For example, video calls allow limited communication and demonstration. Online worksheets - well, they’re just worksheets; a task normally given to a cover teacher that fills time not inquisitive minds. Any NQT will tell you that this isn’t effective teaching and learning. For these reasons, why wouldn’t a school return to a low-tech solution once the worst of COVID is over? It would probably be the most responsible thing to do in this case.
If we look at the SAMR model of edtech integration, this way of teaching and learning online doesn’t even achieve the ‘substitution’ level, at least not in any meaningful way. Nonetheless, schools doing these things are among the leading demonstrators for online learning. To be fair, it is better than putting a PDF in a shared folder, but it’s still not a viable online learning solution. If online learning is going to be meaningful, if it’s going to be a long term solution for learning off campus, then it needs to transcend mere substitution. The SAMR model suggests that edtech integration can offer us more: it can not only enhance a low-tech system but it can transform it.
This brings us onto the second element of our discussion with Martin, where he explained to us his vision of an edtech tool that can do so much more for our learners than move them online; it can transform their experience. Martin blew our minds when he delved into his vision for the Texthelp tool WriQ as a ‘Fitbit for learning’. Now this would truly transform learning! The thing is, this isn’t a tool of the future, it’s available now.
In the show, Martin explored the reality that learners need to write every day in order to improve their literacy. I think we can all agree that writing on screen is just a substitution for writing on paper (and not a substitution to be scoffed at). For most learners it will be their primary tool for writing from the time they go to university and into the workplace. However, with WriQ, the simple substitution of switching from pen and paper to writing on screen can become a transformational learning experience. Analytical data of learners’ reading and writing, presented to them in the right way, can act as a motivator for learning.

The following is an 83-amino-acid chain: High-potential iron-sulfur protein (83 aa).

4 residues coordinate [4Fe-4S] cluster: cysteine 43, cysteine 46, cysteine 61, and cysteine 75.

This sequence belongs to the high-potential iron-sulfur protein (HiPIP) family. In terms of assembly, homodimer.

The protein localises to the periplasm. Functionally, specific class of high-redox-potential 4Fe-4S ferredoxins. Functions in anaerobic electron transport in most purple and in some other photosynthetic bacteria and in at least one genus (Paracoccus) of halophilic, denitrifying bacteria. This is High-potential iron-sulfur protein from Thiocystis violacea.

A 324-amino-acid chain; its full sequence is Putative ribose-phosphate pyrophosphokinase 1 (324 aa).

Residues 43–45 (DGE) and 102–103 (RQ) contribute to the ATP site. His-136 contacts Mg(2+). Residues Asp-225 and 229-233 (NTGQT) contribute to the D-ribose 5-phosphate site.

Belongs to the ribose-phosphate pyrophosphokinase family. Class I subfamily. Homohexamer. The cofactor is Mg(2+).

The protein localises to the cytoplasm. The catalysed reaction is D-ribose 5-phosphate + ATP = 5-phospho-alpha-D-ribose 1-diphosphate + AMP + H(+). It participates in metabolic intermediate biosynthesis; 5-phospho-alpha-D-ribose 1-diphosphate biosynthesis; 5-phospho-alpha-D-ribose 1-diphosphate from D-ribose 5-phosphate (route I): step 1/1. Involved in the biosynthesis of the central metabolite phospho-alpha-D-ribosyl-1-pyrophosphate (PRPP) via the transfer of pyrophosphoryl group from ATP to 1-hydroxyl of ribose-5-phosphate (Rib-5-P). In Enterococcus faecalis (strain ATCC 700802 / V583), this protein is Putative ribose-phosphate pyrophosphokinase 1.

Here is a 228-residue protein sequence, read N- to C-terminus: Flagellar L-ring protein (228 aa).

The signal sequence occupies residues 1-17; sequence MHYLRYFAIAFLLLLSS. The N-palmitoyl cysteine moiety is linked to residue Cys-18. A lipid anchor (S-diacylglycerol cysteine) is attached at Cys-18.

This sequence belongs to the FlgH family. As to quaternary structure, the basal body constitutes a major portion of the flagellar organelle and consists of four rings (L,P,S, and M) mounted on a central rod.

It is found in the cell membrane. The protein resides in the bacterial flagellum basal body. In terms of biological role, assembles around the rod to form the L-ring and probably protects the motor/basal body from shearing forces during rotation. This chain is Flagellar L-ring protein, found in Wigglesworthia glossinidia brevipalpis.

Martin suggested that the idea of a ‘Fitbit for learning’ would be one that drives him going forward in his role as CEO at Texthelp. Does this mean WriQ will continue to get better at transforming reading and writing on screen? We can only hope and wait with anticipation. A tool that nudges students to do better with their literacy and motivates them to take small amounts of discretionary efforts. Much the same way a Fitbit reminds you of your current steps, your goal and then rewards you when you reach it, could have the power to revolutionize learning.
“The genie cannot be put back into the bottle”, as the aforementioned Bob Harrison continues to remind us. Whatever the state of education in the coming months and years, we have a duty to our children not to mindlessly return to what has been done. Never before in our lifetimes have we had an opportunity to reset, recalibrate and restart. As the brave pioneers over Hadrian’s Wall in Scotland have done, perhaps the first step is to postpone terminal exams for 16 year olds.
This BBC article reports that, “National 5 exams are to be canceled in Scotland in 2021 and replaced with teacher assessments and coursework. Education Secretary John Swinney said going ahead with all exams during the continuing Covid pandemic was "too big a risk.” This is a question not just of techquity but of fairness and justice - our children deserve nothing less.
If you would like to hear more from the Edufuturists, why not explore all of the resources we have collaborated on this year. Including how education fits in today’s digital era and the opportunities that EdTech presents to make remote learning accessible to all. >>Check it out<<